KUALA LUMPUR - Kelantan prince Tengku Muhammad Fakhry Petra (pic) is suing the police and Government over false imprisonment in 2010 when he was on his way to send his father to the airport for medical treatment in Singapore.
He is seeking for assault and battery, negligence, misfeasance of public office and breach of his fundamental rights.
The prince is applying to get a court order that the Government is liable for breach of statutory duty due to the acts of the policemen against him.
He is asking for special, general, punitive, exemplary and aggravated damages, interests and costs from the parties named in the suit.
His lead counsel Nizam Bashir said: "We are hopeful the matter will be settled amicably so that we can close this unfortunate chapter and move on in light of the fact there are sensitive matters involved and in the hope of maintaining cordial relationship with all relevant parties."
The case is fixed for case management before High Court judge Justice Nor Bee Ariffin on Aug 1.
Senior Federal Counsel Azizan Arshad has been roped in by the Attorney-General's Chambers to handle the case.
Sources said the court had directed the prince to reply to the defence statement by July 27.
In his suit, Tengku Muhammad Fakhry, 35, said he was in his car on May 4, 2010, when the then-Kelantan Ruler Sultan Ismail Petra left Istana Mahkota Kubang Kerian for the airport.
He said he was in front of his father's car when they were blocked by about 30 to 40 individuals, most of whom wore masks and were armed, who then surrounded their cars.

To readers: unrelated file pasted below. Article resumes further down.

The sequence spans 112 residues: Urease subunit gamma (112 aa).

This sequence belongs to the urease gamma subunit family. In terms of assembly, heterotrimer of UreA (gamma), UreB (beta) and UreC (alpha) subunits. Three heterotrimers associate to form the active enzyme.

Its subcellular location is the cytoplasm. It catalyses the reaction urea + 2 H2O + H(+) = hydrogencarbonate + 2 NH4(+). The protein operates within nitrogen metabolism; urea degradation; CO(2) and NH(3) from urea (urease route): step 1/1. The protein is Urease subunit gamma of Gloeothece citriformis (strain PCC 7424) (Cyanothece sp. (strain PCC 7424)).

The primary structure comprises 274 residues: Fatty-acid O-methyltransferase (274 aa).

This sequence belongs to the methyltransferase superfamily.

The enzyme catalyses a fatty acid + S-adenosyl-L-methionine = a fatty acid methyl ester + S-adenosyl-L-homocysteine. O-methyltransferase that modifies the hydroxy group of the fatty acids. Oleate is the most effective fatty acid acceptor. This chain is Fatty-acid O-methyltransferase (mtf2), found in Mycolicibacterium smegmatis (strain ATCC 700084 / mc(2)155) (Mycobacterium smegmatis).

He said he was shocked and fearful for himself and his family when the policemen shouted at them and asked them to get out of their cars and surrender.
The car, he said, was driven in a dangerous manner by one of the masked men on the way the Kota Baru police contingent.
He said his three cell phones were seized, his personal particulars recorded and photographs taken while he was kept inside a room where he felt like a "prisoner".
He was later asked to follow them to Istana Mahkota where his weapon was ordered surrendered to the police.
In the May 3 suit, the prince said he suffered depression, mood disorders, anxiety, nervousness and nightmares due to the incident.
Among others, the prince has named former Inspector-General of Police Tan Sri Musa Hassan, former Kelantan police chief Datuk Abdul Rahim Hanafi, his deputy Datuk Amir Hamzah Ibrahim and Government as defendants.
In the defence statement dated July 12, the police officers said they had not pointed firearms, shouted or directed the prince to surrender.
They contended that they had introduced themselves as policemen and asked the prince to cooperate with them.
The police and the Government said the prince had no right to claim for damages as they had conducted their duties as allowed under the Police Act.